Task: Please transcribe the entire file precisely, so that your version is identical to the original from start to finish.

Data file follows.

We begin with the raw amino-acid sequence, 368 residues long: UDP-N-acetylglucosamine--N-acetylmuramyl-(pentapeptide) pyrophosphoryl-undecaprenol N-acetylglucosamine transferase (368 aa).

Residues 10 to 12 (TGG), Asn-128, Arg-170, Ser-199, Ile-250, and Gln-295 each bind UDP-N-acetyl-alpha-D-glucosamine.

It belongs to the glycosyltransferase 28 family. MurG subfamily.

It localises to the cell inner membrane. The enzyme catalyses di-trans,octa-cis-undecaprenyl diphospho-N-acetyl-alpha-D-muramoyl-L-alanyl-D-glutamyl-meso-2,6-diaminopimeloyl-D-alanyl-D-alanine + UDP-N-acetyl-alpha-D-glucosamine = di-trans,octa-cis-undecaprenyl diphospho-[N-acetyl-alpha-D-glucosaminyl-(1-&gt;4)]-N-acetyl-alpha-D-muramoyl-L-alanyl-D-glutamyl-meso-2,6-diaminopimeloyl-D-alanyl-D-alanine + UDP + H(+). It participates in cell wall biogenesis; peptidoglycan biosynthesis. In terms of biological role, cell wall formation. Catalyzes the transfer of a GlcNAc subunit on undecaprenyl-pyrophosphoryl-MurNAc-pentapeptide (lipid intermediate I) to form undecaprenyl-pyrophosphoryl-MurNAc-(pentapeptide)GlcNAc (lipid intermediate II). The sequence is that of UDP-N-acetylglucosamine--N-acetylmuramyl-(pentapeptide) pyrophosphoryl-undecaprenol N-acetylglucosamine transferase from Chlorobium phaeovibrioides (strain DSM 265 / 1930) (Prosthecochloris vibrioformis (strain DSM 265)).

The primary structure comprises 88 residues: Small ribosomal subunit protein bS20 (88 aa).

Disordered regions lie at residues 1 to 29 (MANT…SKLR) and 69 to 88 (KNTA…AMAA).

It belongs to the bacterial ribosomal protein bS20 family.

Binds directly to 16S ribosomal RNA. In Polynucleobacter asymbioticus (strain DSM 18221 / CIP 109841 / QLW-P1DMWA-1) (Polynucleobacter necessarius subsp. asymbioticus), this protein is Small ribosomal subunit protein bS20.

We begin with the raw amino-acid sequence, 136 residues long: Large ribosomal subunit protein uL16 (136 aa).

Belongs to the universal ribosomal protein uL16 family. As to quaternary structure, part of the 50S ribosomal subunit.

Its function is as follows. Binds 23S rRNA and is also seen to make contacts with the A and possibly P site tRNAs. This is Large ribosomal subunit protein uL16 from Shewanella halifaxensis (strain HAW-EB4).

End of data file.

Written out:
We begin with the raw amino-acid sequence, 368 residues long: UDP-N-acetylglucosamine--N-acetylmuramyl-(pentapeptide) pyrophosphoryl-undecaprenol N-acetylglucosamine transferase (368 aa).

Residues 10 to 12 (TGG), Asn-128, Arg-170, Ser-199, Ile-250, and Gln-295 each bind UDP-N-acetyl-alpha-D-glucosamine.

It belongs to the glycosyltransferase 28 family. MurG subfamily.

It localises to the cell inner membrane. The enzyme catalyses di-trans,octa-cis-undecaprenyl diphospho-N-acetyl-alpha-D-muramoyl-L-alanyl-D-glutamyl-meso-2,6-diaminopimeloyl-D-alanyl-D-alanine + UDP-N-acetyl-alpha-D-glucosamine = di-trans,octa-cis-undecaprenyl diphospho-[N-acetyl-alpha-D-glucosaminyl-(1-&gt;4)]-N-acetyl-alpha-D-muramoyl-L-alanyl-D-glutamyl-meso-2,6-diaminopimeloyl-D-alanyl-D-alanine + UDP + H(+). It participates in cell wall biogenesis; peptidoglycan biosynthesis. In terms of biological role, cell wall formation. Catalyzes the transfer of a GlcNAc subunit on undecaprenyl-pyrophosphoryl-MurNAc-pentapeptide (lipid intermediate I) to form undecaprenyl-pyrophosphoryl-MurNAc-(pentapeptide)GlcNAc (lipid intermediate II). The sequence is that of UDP-N-acetylglucosamine--N-acetylmuramyl-(pentapeptide) pyrophosphoryl-undecaprenol N-acetylglucosamine transferase from Chlorobium phaeovibrioides (strain DSM 265 / 1930) (Prosthecochloris vibrioformis (strain DSM 265)).

The primary structure comprises 88 residues: Small ribosomal subunit protein bS20 (88 aa).

Disordered regions lie at residues 1 to 29 (MANT…SKLR) and 69 to 88 (KNTA…AMAA).

It belongs to the bacterial ribosomal protein bS20 family.

Binds directly to 16S ribosomal RNA. In Polynucleobacter asymbioticus (strain DSM 18221 / CIP 109841 / QLW-P1DMWA-1) (Polynucleobacter necessarius subsp. asymbioticus), this protein is Small ribosomal subunit protein bS20.

We begin with the raw amino-acid sequence, 136 residues long: Large ribosomal subunit protein uL16 (136 aa).

Belongs to the universal ribosomal protein uL16 family. As to quaternary structure, part of the 50S ribosomal subunit.

Its function is as follows. Binds 23S rRNA and is also seen to make contacts with the A and possibly P site tRNAs. This is Large ribosomal subunit protein uL16 from Shewanella halifaxensis (strain HAW-EB4).